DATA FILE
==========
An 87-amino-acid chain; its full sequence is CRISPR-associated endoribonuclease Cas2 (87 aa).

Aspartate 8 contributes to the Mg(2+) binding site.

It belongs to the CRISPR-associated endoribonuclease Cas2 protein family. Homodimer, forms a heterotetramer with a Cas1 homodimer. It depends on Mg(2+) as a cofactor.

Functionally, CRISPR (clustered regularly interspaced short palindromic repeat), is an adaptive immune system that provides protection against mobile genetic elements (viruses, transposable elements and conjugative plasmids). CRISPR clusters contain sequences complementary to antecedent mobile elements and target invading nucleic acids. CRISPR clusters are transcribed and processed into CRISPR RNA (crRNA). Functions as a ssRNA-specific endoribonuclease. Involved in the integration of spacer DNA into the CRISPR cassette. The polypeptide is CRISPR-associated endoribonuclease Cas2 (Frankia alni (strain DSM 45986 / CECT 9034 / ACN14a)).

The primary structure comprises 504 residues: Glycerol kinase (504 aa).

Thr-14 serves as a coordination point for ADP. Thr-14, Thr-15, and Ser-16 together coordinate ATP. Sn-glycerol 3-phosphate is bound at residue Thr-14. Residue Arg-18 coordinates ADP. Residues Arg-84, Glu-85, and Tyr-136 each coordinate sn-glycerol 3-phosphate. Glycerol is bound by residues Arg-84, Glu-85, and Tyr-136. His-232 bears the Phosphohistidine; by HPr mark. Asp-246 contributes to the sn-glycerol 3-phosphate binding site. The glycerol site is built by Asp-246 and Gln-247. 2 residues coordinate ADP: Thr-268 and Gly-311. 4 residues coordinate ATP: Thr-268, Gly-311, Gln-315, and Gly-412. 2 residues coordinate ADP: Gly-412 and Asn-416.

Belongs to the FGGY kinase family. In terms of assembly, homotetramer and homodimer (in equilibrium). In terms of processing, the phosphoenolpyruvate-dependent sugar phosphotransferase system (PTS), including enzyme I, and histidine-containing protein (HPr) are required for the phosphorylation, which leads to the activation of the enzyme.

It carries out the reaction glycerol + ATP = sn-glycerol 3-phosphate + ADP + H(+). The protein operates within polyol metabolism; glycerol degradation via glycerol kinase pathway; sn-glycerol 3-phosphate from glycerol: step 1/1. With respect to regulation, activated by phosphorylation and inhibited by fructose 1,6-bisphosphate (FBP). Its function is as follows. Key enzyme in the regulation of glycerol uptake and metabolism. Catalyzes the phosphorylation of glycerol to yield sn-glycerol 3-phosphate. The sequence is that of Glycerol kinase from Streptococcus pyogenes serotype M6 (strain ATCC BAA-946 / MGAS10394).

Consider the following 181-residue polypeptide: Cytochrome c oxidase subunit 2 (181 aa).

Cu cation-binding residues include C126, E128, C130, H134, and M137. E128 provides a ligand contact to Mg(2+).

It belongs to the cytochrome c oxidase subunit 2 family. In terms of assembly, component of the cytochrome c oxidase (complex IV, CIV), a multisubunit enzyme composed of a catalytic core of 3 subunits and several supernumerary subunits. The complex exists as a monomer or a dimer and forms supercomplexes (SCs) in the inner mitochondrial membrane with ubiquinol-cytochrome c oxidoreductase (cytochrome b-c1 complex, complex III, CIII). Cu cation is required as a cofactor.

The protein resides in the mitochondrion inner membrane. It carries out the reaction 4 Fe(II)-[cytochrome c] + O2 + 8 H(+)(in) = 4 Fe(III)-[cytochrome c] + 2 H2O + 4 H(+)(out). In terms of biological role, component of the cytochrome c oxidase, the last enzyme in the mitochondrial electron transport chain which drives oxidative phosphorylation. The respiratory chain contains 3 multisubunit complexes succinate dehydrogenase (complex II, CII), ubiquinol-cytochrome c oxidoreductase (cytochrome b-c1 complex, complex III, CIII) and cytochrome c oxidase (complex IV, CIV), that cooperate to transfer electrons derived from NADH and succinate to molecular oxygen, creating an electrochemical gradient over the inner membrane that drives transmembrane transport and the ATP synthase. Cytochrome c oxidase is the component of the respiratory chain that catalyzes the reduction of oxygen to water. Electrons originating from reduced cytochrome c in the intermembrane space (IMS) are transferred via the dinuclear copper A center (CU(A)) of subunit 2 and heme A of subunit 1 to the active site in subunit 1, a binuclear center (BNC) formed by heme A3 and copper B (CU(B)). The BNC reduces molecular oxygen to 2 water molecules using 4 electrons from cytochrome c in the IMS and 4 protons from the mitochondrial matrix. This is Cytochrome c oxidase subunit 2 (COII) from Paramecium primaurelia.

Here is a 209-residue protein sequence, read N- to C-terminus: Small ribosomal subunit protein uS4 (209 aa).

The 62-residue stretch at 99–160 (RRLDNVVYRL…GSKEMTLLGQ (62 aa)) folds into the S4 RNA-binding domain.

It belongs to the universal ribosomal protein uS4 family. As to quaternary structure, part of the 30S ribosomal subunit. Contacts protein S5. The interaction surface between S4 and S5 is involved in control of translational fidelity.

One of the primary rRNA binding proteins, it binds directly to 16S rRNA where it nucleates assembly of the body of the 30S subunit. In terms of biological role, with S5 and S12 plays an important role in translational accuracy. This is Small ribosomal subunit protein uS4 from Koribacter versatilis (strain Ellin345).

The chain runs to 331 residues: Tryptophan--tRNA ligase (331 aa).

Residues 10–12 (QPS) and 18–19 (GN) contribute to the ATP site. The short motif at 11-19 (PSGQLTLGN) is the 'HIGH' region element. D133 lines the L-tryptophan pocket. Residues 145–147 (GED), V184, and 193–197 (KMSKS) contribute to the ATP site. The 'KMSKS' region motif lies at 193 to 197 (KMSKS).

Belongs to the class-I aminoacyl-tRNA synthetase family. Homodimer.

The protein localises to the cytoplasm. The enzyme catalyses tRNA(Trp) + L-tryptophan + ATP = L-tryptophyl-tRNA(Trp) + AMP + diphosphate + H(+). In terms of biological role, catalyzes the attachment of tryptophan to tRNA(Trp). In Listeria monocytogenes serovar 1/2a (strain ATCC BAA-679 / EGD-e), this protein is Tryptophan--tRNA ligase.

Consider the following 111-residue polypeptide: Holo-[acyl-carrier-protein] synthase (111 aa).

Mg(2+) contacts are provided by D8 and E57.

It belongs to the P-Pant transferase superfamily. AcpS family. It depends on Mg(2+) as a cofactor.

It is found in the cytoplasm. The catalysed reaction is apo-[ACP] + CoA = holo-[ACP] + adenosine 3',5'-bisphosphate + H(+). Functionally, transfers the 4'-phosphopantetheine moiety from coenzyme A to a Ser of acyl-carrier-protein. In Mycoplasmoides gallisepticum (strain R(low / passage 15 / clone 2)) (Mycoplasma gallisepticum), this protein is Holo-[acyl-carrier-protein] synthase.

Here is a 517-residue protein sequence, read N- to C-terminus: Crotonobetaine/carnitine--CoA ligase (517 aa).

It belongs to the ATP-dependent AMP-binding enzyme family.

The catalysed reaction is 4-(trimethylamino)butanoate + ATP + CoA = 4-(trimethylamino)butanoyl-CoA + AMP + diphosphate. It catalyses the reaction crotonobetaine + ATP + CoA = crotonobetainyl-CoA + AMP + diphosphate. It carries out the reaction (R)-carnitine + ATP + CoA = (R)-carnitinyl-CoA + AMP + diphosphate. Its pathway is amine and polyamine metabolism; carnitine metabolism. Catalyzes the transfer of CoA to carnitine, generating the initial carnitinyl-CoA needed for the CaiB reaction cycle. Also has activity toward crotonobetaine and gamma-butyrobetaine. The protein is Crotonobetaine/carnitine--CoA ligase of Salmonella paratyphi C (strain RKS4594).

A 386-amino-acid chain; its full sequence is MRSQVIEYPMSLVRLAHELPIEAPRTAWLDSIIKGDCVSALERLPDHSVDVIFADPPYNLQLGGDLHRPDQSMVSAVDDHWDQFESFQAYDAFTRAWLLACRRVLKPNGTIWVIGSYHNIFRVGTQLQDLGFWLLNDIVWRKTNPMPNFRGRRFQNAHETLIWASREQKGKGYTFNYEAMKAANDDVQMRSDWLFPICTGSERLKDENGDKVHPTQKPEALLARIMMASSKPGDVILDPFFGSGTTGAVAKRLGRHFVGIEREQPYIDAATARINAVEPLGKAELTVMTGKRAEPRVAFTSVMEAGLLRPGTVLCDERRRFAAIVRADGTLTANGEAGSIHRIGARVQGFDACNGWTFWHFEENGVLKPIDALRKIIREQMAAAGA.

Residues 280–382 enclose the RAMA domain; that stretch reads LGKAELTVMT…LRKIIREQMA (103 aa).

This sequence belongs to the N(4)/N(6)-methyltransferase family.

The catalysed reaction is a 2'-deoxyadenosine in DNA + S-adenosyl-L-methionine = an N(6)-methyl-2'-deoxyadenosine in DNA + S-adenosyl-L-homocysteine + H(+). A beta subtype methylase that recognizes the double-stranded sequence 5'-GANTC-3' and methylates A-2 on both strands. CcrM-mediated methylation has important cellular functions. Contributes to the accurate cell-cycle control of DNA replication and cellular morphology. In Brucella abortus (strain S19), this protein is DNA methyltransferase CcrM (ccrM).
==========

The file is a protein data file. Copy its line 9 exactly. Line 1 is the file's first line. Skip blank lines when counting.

Consider the following 181-residue polypeptide: Cytochrome c oxidase subunit 2 (181 aa).